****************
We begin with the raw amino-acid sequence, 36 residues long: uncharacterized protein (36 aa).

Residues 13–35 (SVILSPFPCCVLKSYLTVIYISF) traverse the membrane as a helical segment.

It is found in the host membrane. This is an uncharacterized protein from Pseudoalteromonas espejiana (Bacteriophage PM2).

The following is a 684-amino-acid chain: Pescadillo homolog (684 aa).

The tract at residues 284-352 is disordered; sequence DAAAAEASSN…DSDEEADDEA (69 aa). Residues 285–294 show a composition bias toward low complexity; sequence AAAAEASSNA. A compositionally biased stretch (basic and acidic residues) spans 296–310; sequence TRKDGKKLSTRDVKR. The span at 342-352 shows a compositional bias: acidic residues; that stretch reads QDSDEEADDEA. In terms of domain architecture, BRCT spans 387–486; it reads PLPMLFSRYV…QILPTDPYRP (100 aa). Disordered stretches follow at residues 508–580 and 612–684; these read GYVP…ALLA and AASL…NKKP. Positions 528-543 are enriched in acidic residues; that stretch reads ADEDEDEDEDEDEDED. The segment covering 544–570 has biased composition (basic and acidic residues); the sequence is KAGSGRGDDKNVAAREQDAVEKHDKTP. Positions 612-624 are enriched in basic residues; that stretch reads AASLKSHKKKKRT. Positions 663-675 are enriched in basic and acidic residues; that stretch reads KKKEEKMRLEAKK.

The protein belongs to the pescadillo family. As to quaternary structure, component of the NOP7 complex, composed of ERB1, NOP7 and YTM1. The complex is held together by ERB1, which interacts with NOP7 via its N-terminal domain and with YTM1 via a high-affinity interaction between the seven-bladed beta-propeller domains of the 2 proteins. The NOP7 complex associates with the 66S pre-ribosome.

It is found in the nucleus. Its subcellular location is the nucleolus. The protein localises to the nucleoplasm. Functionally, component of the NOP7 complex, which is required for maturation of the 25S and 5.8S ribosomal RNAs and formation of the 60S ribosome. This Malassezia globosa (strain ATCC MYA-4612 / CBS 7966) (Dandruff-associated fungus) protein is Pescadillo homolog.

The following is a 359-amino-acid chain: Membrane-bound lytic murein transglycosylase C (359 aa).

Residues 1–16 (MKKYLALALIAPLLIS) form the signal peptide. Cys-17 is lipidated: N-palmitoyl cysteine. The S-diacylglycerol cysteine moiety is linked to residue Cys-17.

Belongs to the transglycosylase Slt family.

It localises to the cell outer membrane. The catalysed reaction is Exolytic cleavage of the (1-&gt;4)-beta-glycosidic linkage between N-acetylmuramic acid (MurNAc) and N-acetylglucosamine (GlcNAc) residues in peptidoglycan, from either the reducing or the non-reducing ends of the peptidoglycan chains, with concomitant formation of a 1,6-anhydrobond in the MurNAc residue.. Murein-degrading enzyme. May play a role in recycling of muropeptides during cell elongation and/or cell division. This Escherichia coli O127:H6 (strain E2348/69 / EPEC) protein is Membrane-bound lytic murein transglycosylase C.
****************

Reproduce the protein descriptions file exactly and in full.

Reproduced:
We begin with the raw amino-acid sequence, 36 residues long: uncharacterized protein (36 aa).

Residues 13–35 (SVILSPFPCCVLKSYLTVIYISF) traverse the membrane as a helical segment.

It is found in the host membrane. This is an uncharacterized protein from Pseudoalteromonas espejiana (Bacteriophage PM2).

The following is a 684-amino-acid chain: Pescadillo homolog (684 aa).

The tract at residues 284-352 is disordered; sequence DAAAAEASSN…DSDEEADDEA (69 aa). Residues 285–294 show a composition bias toward low complexity; sequence AAAAEASSNA. A compositionally biased stretch (basic and acidic residues) spans 296–310; sequence TRKDGKKLSTRDVKR. The span at 342-352 shows a compositional bias: acidic residues; that stretch reads QDSDEEADDEA. In terms of domain architecture, BRCT spans 387–486; it reads PLPMLFSRYV…QILPTDPYRP (100 aa). Disordered stretches follow at residues 508–580 and 612–684; these read GYVP…ALLA and AASL…NKKP. Positions 528-543 are enriched in acidic residues; that stretch reads ADEDEDEDEDEDEDED. The segment covering 544–570 has biased composition (basic and acidic residues); the sequence is KAGSGRGDDKNVAAREQDAVEKHDKTP. Positions 612-624 are enriched in basic residues; that stretch reads AASLKSHKKKKRT. Positions 663-675 are enriched in basic and acidic residues; that stretch reads KKKEEKMRLEAKK.

The protein belongs to the pescadillo family. As to quaternary structure, component of the NOP7 complex, composed of ERB1, NOP7 and YTM1. The complex is held together by ERB1, which interacts with NOP7 via its N-terminal domain and with YTM1 via a high-affinity interaction between the seven-bladed beta-propeller domains of the 2 proteins. The NOP7 complex associates with the 66S pre-ribosome.

It is found in the nucleus. Its subcellular location is the nucleolus. The protein localises to the nucleoplasm. Functionally, component of the NOP7 complex, which is required for maturation of the 25S and 5.8S ribosomal RNAs and formation of the 60S ribosome. This Malassezia globosa (strain ATCC MYA-4612 / CBS 7966) (Dandruff-associated fungus) protein is Pescadillo homolog.

The following is a 359-amino-acid chain: Membrane-bound lytic murein transglycosylase C (359 aa).

Residues 1–16 (MKKYLALALIAPLLIS) form the signal peptide. Cys-17 is lipidated: N-palmitoyl cysteine. The S-diacylglycerol cysteine moiety is linked to residue Cys-17.

Belongs to the transglycosylase Slt family.

It localises to the cell outer membrane. The catalysed reaction is Exolytic cleavage of the (1-&gt;4)-beta-glycosidic linkage between N-acetylmuramic acid (MurNAc) and N-acetylglucosamine (GlcNAc) residues in peptidoglycan, from either the reducing or the non-reducing ends of the peptidoglycan chains, with concomitant formation of a 1,6-anhydrobond in the MurNAc residue.. Murein-degrading enzyme. May play a role in recycling of muropeptides during cell elongation and/or cell division. This Escherichia coli O127:H6 (strain E2348/69 / EPEC) protein is Membrane-bound lytic murein transglycosylase C.